As Marcus Smart’s tribute video started winding down, Jayson Tatum urged the crowd to get louder. As Smart saluted the fans, the Celtics star stood up from his seat and motioned up and down with his left arm for them to raise their level.
As Smart, who spent nine unforgettable years in Boston, returned on Sunday for the first time since being traded, the crowd at TD Garden erupted like they had just seen one of his iconic winning plays again.
”It was an incredible moment,” Tatum said. “You know what he meant to the team, what he meant to the organization, what he meant to the city. He was loved.”
Loved by his teammates, too. Even if it wasn’t easy sometimes. When Jaylen Brown first met Smart, he admitted earlier this season he couldn’t stand him. Personalities clashed with Smart, who was never afraid to speak his mind.
But over time, Brown and his Celtics teammates learned to love Smart and what he stood for. They watched his constant hustle plays, diving on the floor for loose balls, fighting through injuries to play and risking it all to win as he wore his heart on his sleeve and endeared himself to the fanbase. And there was no choice but to follow his lead.
“I spent six years with Smart and that’s like a brother to me,” Tatum said. “There were some tough days and we had a lot of great days. Some tough conversations that we had and there were some great conversations. You just learn, being around Smart long enough, everything that he did and everything he said came from a place of love, him just wanting to win. And everybody voices their opinions and emotions differently. Smart wasn’t going to bite his tongue for nobody and that’s what you learn to appreciate about him.”
It’s part of what attracted Al Horford to Boston in the first place. When he considered leaving Atlanta in 2016 after spending the first nine seasons of his career there, Boston was a destination for him, in part, because of Smart. Even though Smart had only played two NBA seasons to that point, Horford saw the potential.
“One of the reasons why I came here initially in ’16 was Isaiah Thomas and Marcus Smart,” Horford said. “I had a lot of respect for Smart even when he was a really young player, and how he cared about winning. Just a very special person.”
There was no message from Smart that convinced Horford to come. Just actions.
“He didn’t really have to say anything,” Horford said. “For him, it was just how hard he played, how hard he competed and really try to go out there and put his body on the line night in and night out, and it’s something that as an opponent, you respected, and as a teammate, you always appreciate.”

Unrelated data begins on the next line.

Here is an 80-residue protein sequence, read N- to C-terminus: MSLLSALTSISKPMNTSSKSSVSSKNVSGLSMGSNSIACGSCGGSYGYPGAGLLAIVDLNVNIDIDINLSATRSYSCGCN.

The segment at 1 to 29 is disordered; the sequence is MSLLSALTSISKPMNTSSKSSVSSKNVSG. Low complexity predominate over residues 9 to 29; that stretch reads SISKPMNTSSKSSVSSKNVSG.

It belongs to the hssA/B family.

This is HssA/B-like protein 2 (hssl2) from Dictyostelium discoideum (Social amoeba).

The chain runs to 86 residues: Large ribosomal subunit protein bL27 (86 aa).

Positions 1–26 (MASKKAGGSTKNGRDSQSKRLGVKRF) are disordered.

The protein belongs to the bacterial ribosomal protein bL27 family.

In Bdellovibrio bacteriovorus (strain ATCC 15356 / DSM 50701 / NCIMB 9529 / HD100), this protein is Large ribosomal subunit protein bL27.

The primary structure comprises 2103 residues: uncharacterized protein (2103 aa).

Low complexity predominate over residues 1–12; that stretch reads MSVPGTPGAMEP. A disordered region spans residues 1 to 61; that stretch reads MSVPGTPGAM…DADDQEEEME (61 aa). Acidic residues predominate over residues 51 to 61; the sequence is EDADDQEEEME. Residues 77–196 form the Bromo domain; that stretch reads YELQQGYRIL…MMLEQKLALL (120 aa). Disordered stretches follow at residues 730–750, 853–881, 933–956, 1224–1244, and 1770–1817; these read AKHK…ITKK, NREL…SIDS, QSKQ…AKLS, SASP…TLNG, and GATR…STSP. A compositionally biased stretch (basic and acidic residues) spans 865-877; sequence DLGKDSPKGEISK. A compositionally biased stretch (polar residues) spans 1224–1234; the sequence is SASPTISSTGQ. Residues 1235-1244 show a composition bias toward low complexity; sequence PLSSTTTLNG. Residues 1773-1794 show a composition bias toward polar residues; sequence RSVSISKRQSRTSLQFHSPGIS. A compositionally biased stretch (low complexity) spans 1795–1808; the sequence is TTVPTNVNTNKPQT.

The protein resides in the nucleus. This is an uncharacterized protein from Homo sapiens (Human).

Tatum, Brown and Horford are the remaining Celtics who learned to appreciate Smart’s contributions so deeply over his years. His impact knew no bounds, both on and off the court. He was, in many ways, a perfect Celtic. It’s what made the news that he was suddenly traded in June so shocking to process.
“It was tough. It was shocking to see that,” Tatum said. “And I’ve said it that the business of the NBA, losing your teammates that, up until now I had spent every season with Smart, been through so many ups and downs with him. So it’s tough. It’s not just losing a teammate, it’s losing a friend, a brother. So obviously you welcome the new guys with open arms but you just spend so much time over the course of six years with somebody that it was tough to see him get traded.”
The irony is that Smart needed to go, in some ways, for Tatum to fully grow and flourish into his role as the leader of the Celtics and face of the franchise. But Tatum and Brown wouldn’t have reached this point, ready to be those leaders without Smart’s guidance.
They also know Smart is not replaceable, at least not in his style.
‘It’s a collective effort,” Tatum said. “We all have to play a part in that. I think that as the years go by, you get more comfortable in your role, in your position, your voice gets louder and louder. You become more of a leader through experiences, and I think that’s what’s happened.”
While Smart was and still is excited for his next chapter and opportunity in Memphis, he again expressed disappointment that he’s still not with the Celtics to finish what he started with them in their pursuit of a championship this season. But he can take solace in being one of the key early builders in what the Celtics have become. They likely wouldn’t be in the position they’re in without the standard Smart set, both in the locker room and on the defensive end of the floor.
“Marcus is just a big competitor and for him, what I saw from him was, really saying things kind of how they were and holding people accountable in different ways,” Horford said. “And defensively, always trying to lead us. So that influence is something that he brought to our group. That physicality, the emotion, the wit defensively, anticipation a lot of the times, things like that.
“I think that we all benefited from it and I feel like we all definitely have taken things from some of the things that he did defensively and kind of been able to turn it. He would always talk, I would always talk with him about defensive stuff. And I know Jaylen did as well. And that influence … it has left its mark here.”
First appeared on www.bostonherald.com